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April 2, 2017; MiBiz

Arts organizations did not fare well during the big recession. While most did eventually bounce back, their journey through that period was marked by scarcity in most if not all of their revenue streams. Many depleted not just their reserves but whatever endowments they had, and because the end point to the crisis remained so uncertain for so long, a number of organizations faced the question of closing.

Some shared characteristics put arts organizations at severe risk—in particular, their need to capitalize new facilities, productions, and exhibits. Organizations that had started but not completed such campaigns found themselves in acute circumstances. Then, there’s the issue of where the arts stand in communities’ sets of priorities. General turbulence in the environment and the many threats of cuts to essential services and advocacy create a greater call on the available pool of donations. Lastly, there is the potential for the elimination of the National Endowment for the Arts (NEA), reducing the funding for arts in general. All together, this might constitute another perfect storm for many arts groups.

Even so, some arts organizations in Southwest Michigan are thinking about or have just finished major campaigns. One $5 million campaign described in this article as being in the early planning stage stuck me as having some large and well known risk factors. The organization is relatively new, and the leaders hope its unique nature will be intriguing to potential donors. But, the money is meant to build a facility and pay for only one year of operation. Buildings, of course, need care and feeding. They generate fixed costs and disallow a certain measure of budget flexibility. That can be hard on any new organization, never mind one being started in a turbulent and uncertain moment.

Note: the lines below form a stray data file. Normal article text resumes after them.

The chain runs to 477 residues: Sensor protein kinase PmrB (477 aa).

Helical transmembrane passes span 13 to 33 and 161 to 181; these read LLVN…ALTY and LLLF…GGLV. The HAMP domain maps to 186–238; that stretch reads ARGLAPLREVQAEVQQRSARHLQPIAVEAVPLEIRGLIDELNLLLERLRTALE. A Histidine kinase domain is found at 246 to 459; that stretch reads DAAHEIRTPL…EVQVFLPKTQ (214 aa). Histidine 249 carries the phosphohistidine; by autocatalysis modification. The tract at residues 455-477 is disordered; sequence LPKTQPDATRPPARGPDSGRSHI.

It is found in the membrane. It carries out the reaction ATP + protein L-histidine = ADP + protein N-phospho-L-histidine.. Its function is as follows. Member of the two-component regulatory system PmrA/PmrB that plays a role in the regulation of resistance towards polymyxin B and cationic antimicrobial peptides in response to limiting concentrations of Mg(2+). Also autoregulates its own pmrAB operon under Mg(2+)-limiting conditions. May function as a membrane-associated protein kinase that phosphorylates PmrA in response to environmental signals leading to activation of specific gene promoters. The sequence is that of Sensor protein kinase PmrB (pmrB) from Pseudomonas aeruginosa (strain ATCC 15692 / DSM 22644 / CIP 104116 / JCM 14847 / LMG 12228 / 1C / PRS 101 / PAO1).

We want to remind our readers in fields facing uncertainty of some things to keep in mind:

  • Focus on keeping fixed costs low.
  • Focus on keeping liquidity and reserves high.
  • Make sure that you have a way to maintain relationships with donors even if your revenue dips and your staff development capacity wanes. This was a major difference between larger and smaller development offices during the recession.
  • Make sure your board understands the risk factors in the environment and knows what it is girding up for. That will allow them to plan for success even given any barriers or uncertainties that exist.
  • Read what we wrote about what happened to arts organizations during the recession. (Two particularly relevant pieces can be found here and here.) Forewarned is forearmed.

—Ruth McCambridge